Interview with Alison DeCamp

I'm lucky (or cunning) enough to have lured yet another successful writer over to my blog for an SAT - Successful Author Talk. SAT authors have conquered the query, slain the synopsis and attained the pinnacle of published. How'd they do it? Let's ask 'em!

Today's guest for the SAT (Successful Author Talk) is MG author Alison DeCamp, whose debut, My Near-Death Adventures (99% True!), will be available in 2015. I've only read the first few pages, but I love it like only pre-teen girls are allowed to love things. Alison has a grown up bio, but instead of using it I'm going to use her requests for what she'd like her bio to sound like: Alison Decamp would like to sound reasonably intelligent and funny and like someone who has long legs and hair that doesn't frizz. Also, she works out a lot.


Are you a Planner or Pantster? 

I wish I had invented the term “Plantser,” because it’s so great! And pretty much what I do. I can outline, but it changes at least 5 times from start to finish because ideas come up as I write that I never could have anticipated.

How long does it typically take you to write a novel, start to finish? 

I thought I had finished LumberStan (or whatever it ends up being called) at least three times before I actually even figured out (with lots of help from my agent) what the actual climax is AND the main character’s true dilemma. That being said, from start to finish, probably 10 months. I thought I was done in December after starting the book in September. Then I added 10,000 more words. And then I thought I was done. And then I signed with Sarah and added 15,000 more words, subtracted 5,000 and somehow ended up with around 43,000 words. And I’m still not done. (Also, why are my answers always so long?)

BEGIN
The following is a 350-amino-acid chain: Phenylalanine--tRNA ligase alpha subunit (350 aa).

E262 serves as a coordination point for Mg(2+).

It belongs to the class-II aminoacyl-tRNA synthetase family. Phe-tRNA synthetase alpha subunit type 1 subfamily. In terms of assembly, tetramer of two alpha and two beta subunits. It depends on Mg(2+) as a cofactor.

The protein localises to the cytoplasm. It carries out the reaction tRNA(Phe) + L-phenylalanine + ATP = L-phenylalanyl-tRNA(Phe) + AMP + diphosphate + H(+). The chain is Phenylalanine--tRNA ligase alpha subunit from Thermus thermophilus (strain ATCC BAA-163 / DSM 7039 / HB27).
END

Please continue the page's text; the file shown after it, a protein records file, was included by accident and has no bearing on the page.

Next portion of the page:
Do you work on one project at a time, or are you a multi tasker? 

Just like I can read 2 books, 3 magazines and anything else in print (including toilet paper packaging and cereal boxes) all at the same time, I can work on different projects at the same time. The voice sometimes carries over, however, from one work to another, so I have to be careful about that. Or else my 8 y.o. girl MC sounds suspiciously like my 11 y.o. boy MC.

Did you have to overcome any fears that first time you sat down to write? 

I really felt like I had nothing to lose. I wasn’t sure I could write an entire book, however.

How many trunked books did you have before you were agented? 

Technically, none, although I have unearthed old SASEs from the time when you would send queries directly to publishers. They were picture book ideas. I had no idea what I was doing and they were really bad.

Have you ever quit on an ms, and how did you know it was time? 

I quit every manuscript I ever write probably 15 times throughout the process. And then I pick it up again. But since this is the first “real” book I’ve ever written (not counting “Old King Harriss and the Three Trolls”—the evil character’s name was Bloody Eye, which was in NO WAY referencing your little pencil accident—which I wrote when I was 10), the short answer is “no.” But I have had ideas I’ve quit on.

Who is your agent and how did you get that "Yes!" out of them?